Side gardens are notoriously difficult to landscape. They can be narrow alleys or shady, and may have variable light conditions or poor soil or ugly utilities lines to hide. Portland, Oregon-based garden designer Darcy Daniels of Bloomtown Gardens has come up with some stylish ways to make her own side garden beautiful and productive even in the height of summer.
Photography by Gillian Carson for Gardenista.
Above: The side garden used to be a driveway. But as her garage was too small to use, in 2006 Daniels decided to make the area into a productive side garden growing both fruit and ornamentals.
“In the beginning I grew a lot more vegetables, but more recently I have moved over to ornamentals and easy fruit like blueberries and raspberries,” she says. “It’s not that it didn’t work, it’s that I found I had less time to tend the garden and I quite liked going to the farmers’ market, and so it has morphed over the years.”
Above: The entrance to the garden is through a wooden gate that uses delightful 1930s stained glass panels, which she thinks originated in England.
Above: Daniels bought the windows from a local antiques dealer and reused them as a nod to her previous garden.
Above: Daniels also is the founder of eGardenGo, a web app for gardeners. In her own garden, she has created a series of raised beds laid out in a zig-zag pattern to encourage visitors to meander through the garden and stop to look at different elements. The beds are wider in some areas to allow for some quite large plants, such as dahlias. But it is quite narrow in areas too, where she has planted vines that cling to the steel mesh fence.
“Narrow spaces can feel very linear and fast, like you are asked to walk right through them without stopping to look at anything,” she says. “The trick is to take away the bowling-alley aspect and play with shape and form until you create a different story.”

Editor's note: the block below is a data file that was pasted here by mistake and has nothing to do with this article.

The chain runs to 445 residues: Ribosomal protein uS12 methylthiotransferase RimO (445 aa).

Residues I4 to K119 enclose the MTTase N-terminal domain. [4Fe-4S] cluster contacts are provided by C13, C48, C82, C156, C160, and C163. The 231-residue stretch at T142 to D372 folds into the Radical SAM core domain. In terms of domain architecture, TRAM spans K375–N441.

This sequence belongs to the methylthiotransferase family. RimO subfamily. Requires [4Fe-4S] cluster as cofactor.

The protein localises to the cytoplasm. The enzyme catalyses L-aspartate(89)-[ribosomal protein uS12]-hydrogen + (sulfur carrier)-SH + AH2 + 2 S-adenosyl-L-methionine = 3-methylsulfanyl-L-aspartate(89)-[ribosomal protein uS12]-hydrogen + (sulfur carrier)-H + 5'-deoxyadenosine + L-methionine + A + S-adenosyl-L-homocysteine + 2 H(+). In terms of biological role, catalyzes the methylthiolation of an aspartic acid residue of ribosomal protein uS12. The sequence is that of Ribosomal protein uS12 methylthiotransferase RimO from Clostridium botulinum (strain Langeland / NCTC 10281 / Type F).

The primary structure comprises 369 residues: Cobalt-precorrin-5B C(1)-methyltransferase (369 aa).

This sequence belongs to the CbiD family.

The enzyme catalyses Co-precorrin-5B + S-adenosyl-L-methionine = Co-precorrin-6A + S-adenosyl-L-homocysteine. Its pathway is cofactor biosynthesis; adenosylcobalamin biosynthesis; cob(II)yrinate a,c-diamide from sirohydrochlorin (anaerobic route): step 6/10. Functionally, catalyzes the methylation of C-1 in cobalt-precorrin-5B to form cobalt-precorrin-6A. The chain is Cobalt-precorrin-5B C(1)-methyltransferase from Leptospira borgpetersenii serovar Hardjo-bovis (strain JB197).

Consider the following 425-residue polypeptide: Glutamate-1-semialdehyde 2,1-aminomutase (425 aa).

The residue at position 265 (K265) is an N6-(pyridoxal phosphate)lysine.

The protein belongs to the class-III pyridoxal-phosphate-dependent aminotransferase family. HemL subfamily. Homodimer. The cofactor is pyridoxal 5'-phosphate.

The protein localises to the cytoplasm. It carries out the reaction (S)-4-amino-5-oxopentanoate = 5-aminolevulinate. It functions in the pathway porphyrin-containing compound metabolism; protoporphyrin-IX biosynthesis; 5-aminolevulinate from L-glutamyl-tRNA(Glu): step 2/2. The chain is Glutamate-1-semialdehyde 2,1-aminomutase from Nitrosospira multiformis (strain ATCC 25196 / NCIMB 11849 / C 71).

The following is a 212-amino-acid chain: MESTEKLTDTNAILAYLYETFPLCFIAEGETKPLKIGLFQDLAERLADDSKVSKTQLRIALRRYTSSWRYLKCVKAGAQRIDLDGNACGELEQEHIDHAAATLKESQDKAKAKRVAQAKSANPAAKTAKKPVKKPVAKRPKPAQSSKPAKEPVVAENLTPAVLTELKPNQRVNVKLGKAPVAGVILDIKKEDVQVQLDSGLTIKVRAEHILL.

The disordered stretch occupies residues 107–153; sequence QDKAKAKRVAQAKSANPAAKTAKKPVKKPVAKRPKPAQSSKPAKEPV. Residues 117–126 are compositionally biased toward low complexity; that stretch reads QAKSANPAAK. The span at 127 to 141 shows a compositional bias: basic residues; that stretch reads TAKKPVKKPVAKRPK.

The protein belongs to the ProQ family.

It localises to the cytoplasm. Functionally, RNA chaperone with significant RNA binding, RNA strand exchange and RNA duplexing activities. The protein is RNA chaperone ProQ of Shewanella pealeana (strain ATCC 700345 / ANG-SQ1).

Above: Side yards, by their very nature, are often the boundary between you and your neighbor. Creating a screen or fence that is also neighborly is important. Darcy made a fence out of a wide metal mesh that has a rusted appearance. She added glass balls, for decoration, that were created by a local artist. They also bring more light into the space.
Above: “The mesh lets the light though and so I have more growing options. It also gives me an opportunity to bring some art into the space,” she says. “On the flip side, don’t be afraid to use a solid screen if it’s needed. We have one fence panel that is solid to afford privacy to both neighbors. That works for us.”
Above: Darcy has created interest by using very tall plants. On one side is a clematis that climbs the side of her house and on the other is a huge dahlia that occupies the middle of the garden and almost forces visitors to stop and look up at its bright orange blooms.
Above: Container groupings are vital to keeping the garden looking fresh. Darcy frequently changes out plants and even pots to create a new look based on the season. Her plants here are low maintenance, with an emphasis on edible fruits (raspberries) and shrubs (blueberries) and more perennial flowers (dahlias and echinacea).
Above: “If you are in an urban or new construction situation, then raised beds enable you to control your growing medium more successfully. It also extends the variety of plants you can use,” Daniels says.
Above: “Changing your garden’s line from linear to angular can open up lots of new opportunities,” she says.
Above: “Hiding ugly utilities is often a need in a side garden,” Daniels says. “Maybe you use a plant, or maybe a screen, but you can use the fact that you are playing with the width of the beds to hide these.”
Above: Daniels says the garden will probably continue to evolve as her tastes and needs change: “My main garden is so small that I run out of space a lot. The side yard has become an experimental ground where I try out plants. I play with flowers more there too, which I tend not to in the main garden. I rarely cut flowers and you won’t see me deadheading either, so the side yard certainly has a free feeling to it.”
For more of our favorite Portland-area gardens, see: